wæpnum awyrged.      Ic me wenan ne þearf
þæt me bearn wræce      on bonan feore,
gif me gromra hwylc      guþe genægeð;
20     ne weorþeð sio mægburg      gemicledu
eaforan minum      þe ic æfter woc,
nymþe ic hlafordleas      hweorfan mote
from þam healdende      þe me hringas geaf.
Me bið forð witod,      gif ic frean hyre,
25     guþe fremme,      swa ic gien dyde
minum þeodne on þonc,      þæt ic þolian sceal
bearngestreona.      Ic wiþ bryde ne mot
hæmed habban,      ac me þæs hyhtplegan
geno wyrneð,      se mec geara on
30     bende legde;      forþon ic brucan sceal
on hagostealde      hæleþa gestreona.
Oft ic wirum dol      wife abelge,
wonie hyre willan;      heo me wom spreceð,
floceð hyre folmum,      firenaþ mec wordum,
35     ungod gæleð.      Ic ne gyme þæs compes…

Translation:

Soy una maravillosa criatura, creada para la lid,
dilecta de mi señor, bellamente vestida.
Mi malla (1) es multicolor, asimismo brillante es el abultado
alambre que engarza la gema de la muerte otorgada por quien me empuña,
5     aquél que a veces dirígeme, deambulando a sus anchas,
hacia la contienda. Tan luego yo, manualidad de forjadores,
en despejado día, llevo tesoros
[y] oro a los palaciegos patios. A menudo aniquilo
portadores de almas (2) con armas de guerra. El rey atavíame
10     con alhajas y plata, y me honra en el salón;
no reprime palabras de alabanza, proclama mi guisa
frente a muchos [allí] donde se bebe hidromiel,
[y] sujétame confinada; por momentos me permite,
exhausta, apurar la zurra,
15     ansiosa por la lidia. Frecuentemente a otra hiero,
feroz hacia una amiga; holgadamente hostil soy,
maldita entre las armas. No necesito esperar
que mi prole se vengue de mi verdugo,
si recio alguno arreméteme en la batalla;
20     ni la estirpe de la cual provengo
se dilatará en descendencia
a menos que sin amo me aleje
de aquél poseedor que me dispensa anillos.
Es certero para mí, si obedezco a mi dueño,
25     participar en el combate, como ya he hecho,
para placer de mi señor, debiendo renunciar
a la procreación. No yaceré
con novia alguna; mas ahora me rehúsa él
el placentero juego, quien anteriormente
30     me tuviera encadenado; por lo tanto debo gozar,
en celibato, las riquezas de los guerreros.
A menudo, insolente en mis adornos, enfurezco a una dama,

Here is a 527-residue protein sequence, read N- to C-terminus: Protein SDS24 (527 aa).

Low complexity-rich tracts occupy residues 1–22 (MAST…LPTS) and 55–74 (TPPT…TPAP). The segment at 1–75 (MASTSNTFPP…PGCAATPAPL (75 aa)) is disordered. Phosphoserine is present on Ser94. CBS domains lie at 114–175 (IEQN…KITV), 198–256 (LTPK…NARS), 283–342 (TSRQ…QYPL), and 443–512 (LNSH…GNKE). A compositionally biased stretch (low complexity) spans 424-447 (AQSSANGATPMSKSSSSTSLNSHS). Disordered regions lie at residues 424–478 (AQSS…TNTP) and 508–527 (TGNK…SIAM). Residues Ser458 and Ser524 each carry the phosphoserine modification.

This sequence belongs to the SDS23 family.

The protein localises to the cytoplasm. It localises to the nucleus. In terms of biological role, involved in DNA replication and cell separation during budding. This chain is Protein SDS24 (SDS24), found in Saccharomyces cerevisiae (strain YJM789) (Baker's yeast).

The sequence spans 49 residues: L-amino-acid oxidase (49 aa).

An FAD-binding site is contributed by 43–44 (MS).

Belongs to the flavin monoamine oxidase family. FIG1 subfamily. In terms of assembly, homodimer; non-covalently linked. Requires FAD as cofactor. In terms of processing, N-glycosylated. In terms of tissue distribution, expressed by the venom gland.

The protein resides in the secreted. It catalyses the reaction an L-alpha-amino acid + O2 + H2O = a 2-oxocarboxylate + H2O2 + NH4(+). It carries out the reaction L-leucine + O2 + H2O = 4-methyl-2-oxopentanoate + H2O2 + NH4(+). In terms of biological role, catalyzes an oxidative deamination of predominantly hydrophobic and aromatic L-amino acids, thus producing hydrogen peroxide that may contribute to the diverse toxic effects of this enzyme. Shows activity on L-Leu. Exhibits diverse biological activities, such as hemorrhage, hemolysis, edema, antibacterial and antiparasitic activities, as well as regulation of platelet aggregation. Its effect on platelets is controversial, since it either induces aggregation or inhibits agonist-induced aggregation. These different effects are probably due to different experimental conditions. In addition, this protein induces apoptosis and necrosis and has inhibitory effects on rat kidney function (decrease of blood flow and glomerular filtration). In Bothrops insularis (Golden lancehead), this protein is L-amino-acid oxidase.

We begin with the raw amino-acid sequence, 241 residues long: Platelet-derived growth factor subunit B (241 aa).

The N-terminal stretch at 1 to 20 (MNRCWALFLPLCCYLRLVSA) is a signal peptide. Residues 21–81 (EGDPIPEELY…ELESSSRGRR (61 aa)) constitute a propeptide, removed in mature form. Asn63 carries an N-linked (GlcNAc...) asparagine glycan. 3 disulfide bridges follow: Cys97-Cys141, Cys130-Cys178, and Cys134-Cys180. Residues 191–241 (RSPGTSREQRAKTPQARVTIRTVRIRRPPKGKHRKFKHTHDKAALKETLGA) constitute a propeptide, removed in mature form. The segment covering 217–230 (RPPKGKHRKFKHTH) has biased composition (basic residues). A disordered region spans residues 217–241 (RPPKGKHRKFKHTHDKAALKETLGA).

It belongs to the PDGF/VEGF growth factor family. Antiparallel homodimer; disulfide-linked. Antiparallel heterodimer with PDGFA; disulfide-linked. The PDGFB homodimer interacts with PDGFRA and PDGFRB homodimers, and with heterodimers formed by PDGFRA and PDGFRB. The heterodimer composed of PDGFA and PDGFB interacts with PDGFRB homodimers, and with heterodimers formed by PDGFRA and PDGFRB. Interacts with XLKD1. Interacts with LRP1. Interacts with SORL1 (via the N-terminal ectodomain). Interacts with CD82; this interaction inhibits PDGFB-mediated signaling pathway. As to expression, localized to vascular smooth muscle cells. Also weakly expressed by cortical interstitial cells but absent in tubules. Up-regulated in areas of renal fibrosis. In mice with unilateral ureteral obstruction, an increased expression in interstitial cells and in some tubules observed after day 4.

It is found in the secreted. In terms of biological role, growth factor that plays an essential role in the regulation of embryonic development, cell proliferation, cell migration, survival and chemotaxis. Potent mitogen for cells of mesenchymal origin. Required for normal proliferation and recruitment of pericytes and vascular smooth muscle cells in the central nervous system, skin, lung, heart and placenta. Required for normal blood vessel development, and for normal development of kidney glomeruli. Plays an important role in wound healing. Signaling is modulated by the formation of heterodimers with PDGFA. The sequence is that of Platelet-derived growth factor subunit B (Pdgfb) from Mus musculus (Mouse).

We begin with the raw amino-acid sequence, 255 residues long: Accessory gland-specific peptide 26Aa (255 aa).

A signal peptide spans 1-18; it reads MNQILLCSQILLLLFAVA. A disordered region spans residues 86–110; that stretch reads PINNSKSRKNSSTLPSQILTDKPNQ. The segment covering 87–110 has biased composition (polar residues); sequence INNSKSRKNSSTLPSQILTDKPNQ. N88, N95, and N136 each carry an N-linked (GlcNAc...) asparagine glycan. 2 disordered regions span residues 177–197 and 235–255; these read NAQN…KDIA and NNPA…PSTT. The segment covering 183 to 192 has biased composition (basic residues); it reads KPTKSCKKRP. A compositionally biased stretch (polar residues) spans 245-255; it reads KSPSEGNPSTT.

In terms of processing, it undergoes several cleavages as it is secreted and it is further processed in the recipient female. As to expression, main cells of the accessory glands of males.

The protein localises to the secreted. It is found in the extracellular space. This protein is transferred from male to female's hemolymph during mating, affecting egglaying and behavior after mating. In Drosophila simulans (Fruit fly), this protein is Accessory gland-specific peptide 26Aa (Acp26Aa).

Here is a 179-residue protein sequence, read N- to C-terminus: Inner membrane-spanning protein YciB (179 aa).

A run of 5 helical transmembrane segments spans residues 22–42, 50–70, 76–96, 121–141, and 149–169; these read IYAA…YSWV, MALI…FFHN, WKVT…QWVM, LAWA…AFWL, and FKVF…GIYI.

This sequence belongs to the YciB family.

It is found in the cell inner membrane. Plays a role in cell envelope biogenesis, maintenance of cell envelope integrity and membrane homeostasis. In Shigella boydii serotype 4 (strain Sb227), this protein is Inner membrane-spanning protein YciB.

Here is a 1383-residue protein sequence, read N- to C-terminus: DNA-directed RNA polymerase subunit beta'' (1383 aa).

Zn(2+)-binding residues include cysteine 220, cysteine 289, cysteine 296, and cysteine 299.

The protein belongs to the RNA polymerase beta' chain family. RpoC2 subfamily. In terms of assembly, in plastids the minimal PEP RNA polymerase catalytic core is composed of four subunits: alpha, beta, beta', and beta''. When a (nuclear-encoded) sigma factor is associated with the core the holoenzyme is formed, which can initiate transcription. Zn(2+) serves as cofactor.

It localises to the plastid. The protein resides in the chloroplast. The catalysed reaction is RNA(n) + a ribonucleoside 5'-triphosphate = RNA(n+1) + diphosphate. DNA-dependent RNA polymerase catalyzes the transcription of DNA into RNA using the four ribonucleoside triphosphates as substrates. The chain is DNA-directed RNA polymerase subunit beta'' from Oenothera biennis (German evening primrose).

disminuyendo su deseo; ella me habla penosamente,
me azota con sus manos, me injuria con palabras,
35     chilla descortesías. No atiendo esa disputa…

Click to show riddle solution?
Una espada


Notes:

Las palabras entre corchetes [] fueron agregadas en la traducción para lograr mayor fluidez de continuidad /The words in brackets [] were added into the translation to achieve better fluency.

(1) El texto dice byrne, en inglés moderno byrnie, una cota de malla corta, desde los hombros hasta la cintura o los muslos / The text says "byrne," in modern English "byrnie," a short chain mail, from the shoulders to the waist or thighs.

(2) Kenning: “seres humanos, hombres” / Kenning: "human beings, men."



Tags: anglo saxon  exeter book  old english  riddle 20  Carlos M. Cepero 

Related Posts:
Exeter Riddle 20

Boniface Riddle 20: Iracundia loquitur

NEVILLEMOGFORD

Date: Wed 28 Jul 2021
Original text:
Ignea sum fervens, turbo precordia bellis,
Rixarum iactans iugiter per corda venenum,
Antiquos sceve lacerando dissipo amicos.
Caraam iustitiamque dei mox disseco demens.
5  Viribus atque meis valeo depellere sensus,
Nesciat ut ratum mens vano errore decepta.
Dextera namque mea tradet fera corpora loeto,
Inscia baccatur quando vertigine caeca.
Ardentes agito sermones ordine stulto,
10  Lurida rixarum populis fera semina spargo.
Omnipotens mandat sanctis me absistere templis;
Quae me circumstent non deinde pericula cerno.
Vox mea terrificis vaga personat alta loquelis,
Irrita dicta ferens et raro sentio vera.